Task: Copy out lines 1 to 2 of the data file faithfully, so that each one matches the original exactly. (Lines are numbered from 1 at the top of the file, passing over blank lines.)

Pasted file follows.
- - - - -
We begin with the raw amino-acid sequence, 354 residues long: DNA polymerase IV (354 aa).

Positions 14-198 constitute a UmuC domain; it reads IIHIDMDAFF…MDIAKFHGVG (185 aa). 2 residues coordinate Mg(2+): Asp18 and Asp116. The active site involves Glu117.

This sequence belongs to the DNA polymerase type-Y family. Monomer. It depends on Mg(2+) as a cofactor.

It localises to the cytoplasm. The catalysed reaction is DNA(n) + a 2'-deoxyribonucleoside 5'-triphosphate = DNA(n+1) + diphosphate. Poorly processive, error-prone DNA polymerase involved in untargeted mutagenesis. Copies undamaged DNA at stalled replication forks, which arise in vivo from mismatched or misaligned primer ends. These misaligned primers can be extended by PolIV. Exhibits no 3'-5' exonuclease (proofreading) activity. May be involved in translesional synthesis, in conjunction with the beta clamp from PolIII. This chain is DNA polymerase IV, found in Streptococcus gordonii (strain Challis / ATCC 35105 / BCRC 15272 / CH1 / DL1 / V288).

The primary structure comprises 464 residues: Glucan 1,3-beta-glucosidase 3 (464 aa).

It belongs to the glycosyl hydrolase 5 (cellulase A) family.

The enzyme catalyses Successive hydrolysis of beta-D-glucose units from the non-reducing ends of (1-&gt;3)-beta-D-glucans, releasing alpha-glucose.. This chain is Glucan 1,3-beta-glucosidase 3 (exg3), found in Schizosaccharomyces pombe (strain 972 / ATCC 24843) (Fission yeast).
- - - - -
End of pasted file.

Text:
We begin with the raw amino-acid sequence, 354 residues long: DNA polymerase IV (354 aa).

Positions 14-198 constitute a UmuC domain; it reads IIHIDMDAFF…MDIAKFHGVG (185 aa). 2 residues coordinate Mg(2+): Asp18 and Asp116. The active site involves Glu117.